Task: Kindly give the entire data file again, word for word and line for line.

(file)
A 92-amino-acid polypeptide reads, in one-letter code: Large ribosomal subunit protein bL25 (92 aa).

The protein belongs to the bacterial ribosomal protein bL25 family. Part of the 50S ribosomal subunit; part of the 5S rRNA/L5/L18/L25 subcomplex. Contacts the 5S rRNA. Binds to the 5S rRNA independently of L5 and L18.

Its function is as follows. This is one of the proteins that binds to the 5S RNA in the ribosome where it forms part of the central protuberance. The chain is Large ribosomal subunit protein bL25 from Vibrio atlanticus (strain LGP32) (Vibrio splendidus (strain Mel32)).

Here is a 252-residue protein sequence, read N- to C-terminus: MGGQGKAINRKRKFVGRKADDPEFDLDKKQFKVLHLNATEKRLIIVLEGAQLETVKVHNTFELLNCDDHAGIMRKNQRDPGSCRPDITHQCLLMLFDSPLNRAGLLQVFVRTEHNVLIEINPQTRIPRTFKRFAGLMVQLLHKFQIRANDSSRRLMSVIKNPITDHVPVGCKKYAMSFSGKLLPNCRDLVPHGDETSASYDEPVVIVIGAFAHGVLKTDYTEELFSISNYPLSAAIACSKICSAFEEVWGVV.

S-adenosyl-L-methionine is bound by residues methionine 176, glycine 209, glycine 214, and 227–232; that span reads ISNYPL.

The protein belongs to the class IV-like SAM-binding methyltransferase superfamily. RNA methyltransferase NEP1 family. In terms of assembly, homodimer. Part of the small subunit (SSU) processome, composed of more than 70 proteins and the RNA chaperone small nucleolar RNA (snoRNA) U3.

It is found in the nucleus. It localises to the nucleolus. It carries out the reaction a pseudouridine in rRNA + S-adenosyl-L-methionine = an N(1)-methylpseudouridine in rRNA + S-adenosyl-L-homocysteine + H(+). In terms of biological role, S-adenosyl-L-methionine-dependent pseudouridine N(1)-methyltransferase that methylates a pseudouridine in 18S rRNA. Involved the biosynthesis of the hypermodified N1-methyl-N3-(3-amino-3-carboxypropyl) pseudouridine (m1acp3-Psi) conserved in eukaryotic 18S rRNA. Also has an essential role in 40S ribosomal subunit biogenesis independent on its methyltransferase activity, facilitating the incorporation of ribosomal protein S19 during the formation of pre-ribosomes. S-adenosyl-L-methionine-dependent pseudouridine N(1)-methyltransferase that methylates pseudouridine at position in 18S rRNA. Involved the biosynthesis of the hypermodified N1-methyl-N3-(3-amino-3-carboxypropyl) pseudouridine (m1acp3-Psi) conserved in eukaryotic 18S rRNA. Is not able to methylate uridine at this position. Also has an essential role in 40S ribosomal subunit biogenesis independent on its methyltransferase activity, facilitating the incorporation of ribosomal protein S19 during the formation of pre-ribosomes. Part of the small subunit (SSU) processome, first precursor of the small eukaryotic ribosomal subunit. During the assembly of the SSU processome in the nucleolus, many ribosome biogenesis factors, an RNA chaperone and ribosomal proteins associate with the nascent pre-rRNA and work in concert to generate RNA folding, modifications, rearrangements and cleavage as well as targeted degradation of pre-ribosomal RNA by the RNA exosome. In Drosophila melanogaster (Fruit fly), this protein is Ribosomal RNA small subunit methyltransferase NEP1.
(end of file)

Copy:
A 92-amino-acid polypeptide reads, in one-letter code: Large ribosomal subunit protein bL25 (92 aa).

The protein belongs to the bacterial ribosomal protein bL25 family. Part of the 50S ribosomal subunit; part of the 5S rRNA/L5/L18/L25 subcomplex. Contacts the 5S rRNA. Binds to the 5S rRNA independently of L5 and L18.

Its function is as follows. This is one of the proteins that binds to the 5S RNA in the ribosome where it forms part of the central protuberance. The chain is Large ribosomal subunit protein bL25 from Vibrio atlanticus (strain LGP32) (Vibrio splendidus (strain Mel32)).

Here is a 252-residue protein sequence, read N- to C-terminus: MGGQGKAINRKRKFVGRKADDPEFDLDKKQFKVLHLNATEKRLIIVLEGAQLETVKVHNTFELLNCDDHAGIMRKNQRDPGSCRPDITHQCLLMLFDSPLNRAGLLQVFVRTEHNVLIEINPQTRIPRTFKRFAGLMVQLLHKFQIRANDSSRRLMSVIKNPITDHVPVGCKKYAMSFSGKLLPNCRDLVPHGDETSASYDEPVVIVIGAFAHGVLKTDYTEELFSISNYPLSAAIACSKICSAFEEVWGVV.

S-adenosyl-L-methionine is bound by residues methionine 176, glycine 209, glycine 214, and 227–232; that span reads ISNYPL.

The protein belongs to the class IV-like SAM-binding methyltransferase superfamily. RNA methyltransferase NEP1 family. In terms of assembly, homodimer. Part of the small subunit (SSU) processome, composed of more than 70 proteins and the RNA chaperone small nucleolar RNA (snoRNA) U3.

It is found in the nucleus. It localises to the nucleolus. It carries out the reaction a pseudouridine in rRNA + S-adenosyl-L-methionine = an N(1)-methylpseudouridine in rRNA + S-adenosyl-L-homocysteine + H(+). In terms of biological role, S-adenosyl-L-methionine-dependent pseudouridine N(1)-methyltransferase that methylates a pseudouridine in 18S rRNA. Involved the biosynthesis of the hypermodified N1-methyl-N3-(3-amino-3-carboxypropyl) pseudouridine (m1acp3-Psi) conserved in eukaryotic 18S rRNA. Also has an essential role in 40S ribosomal subunit biogenesis independent on its methyltransferase activity, facilitating the incorporation of ribosomal protein S19 during the formation of pre-ribosomes. S-adenosyl-L-methionine-dependent pseudouridine N(1)-methyltransferase that methylates pseudouridine at position in 18S rRNA. Involved the biosynthesis of the hypermodified N1-methyl-N3-(3-amino-3-carboxypropyl) pseudouridine (m1acp3-Psi) conserved in eukaryotic 18S rRNA. Is not able to methylate uridine at this position. Also has an essential role in 40S ribosomal subunit biogenesis independent on its methyltransferase activity, facilitating the incorporation of ribosomal protein S19 during the formation of pre-ribosomes. Part of the small subunit (SSU) processome, first precursor of the small eukaryotic ribosomal subunit. During the assembly of the SSU processome in the nucleolus, many ribosome biogenesis factors, an RNA chaperone and ribosomal proteins associate with the nascent pre-rRNA and work in concert to generate RNA folding, modifications, rearrangements and cleavage as well as targeted degradation of pre-ribosomal RNA by the RNA exosome. In Drosophila melanogaster (Fruit fly), this protein is Ribosomal RNA small subunit methyltransferase NEP1.